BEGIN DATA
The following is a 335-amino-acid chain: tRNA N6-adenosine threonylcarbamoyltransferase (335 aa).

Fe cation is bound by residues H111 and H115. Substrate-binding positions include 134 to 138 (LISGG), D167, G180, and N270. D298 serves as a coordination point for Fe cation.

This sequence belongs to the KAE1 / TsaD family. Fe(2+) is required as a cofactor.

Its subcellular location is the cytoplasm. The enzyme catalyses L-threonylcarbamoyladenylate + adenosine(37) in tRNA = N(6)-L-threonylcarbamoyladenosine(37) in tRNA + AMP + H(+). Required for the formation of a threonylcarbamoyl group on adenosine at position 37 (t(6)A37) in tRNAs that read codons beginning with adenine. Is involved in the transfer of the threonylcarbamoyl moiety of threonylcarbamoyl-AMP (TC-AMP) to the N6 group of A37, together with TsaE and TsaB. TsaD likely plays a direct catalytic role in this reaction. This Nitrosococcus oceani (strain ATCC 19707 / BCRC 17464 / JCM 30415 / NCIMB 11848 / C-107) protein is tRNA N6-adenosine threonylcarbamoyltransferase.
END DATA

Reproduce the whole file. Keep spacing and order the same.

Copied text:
The following is a 335-amino-acid chain: tRNA N6-adenosine threonylcarbamoyltransferase (335 aa).

Fe cation is bound by residues H111 and H115. Substrate-binding positions include 134 to 138 (LISGG), D167, G180, and N270. D298 serves as a coordination point for Fe cation.

This sequence belongs to the KAE1 / TsaD family. Fe(2+) is required as a cofactor.

Its subcellular location is the cytoplasm. The enzyme catalyses L-threonylcarbamoyladenylate + adenosine(37) in tRNA = N(6)-L-threonylcarbamoyladenosine(37) in tRNA + AMP + H(+). Required for the formation of a threonylcarbamoyl group on adenosine at position 37 (t(6)A37) in tRNAs that read codons beginning with adenine. Is involved in the transfer of the threonylcarbamoyl moiety of threonylcarbamoyl-AMP (TC-AMP) to the N6 group of A37, together with TsaE and TsaB. TsaD likely plays a direct catalytic role in this reaction. This Nitrosococcus oceani (strain ATCC 19707 / BCRC 17464 / JCM 30415 / NCIMB 11848 / C-107) protein is tRNA N6-adenosine threonylcarbamoyltransferase.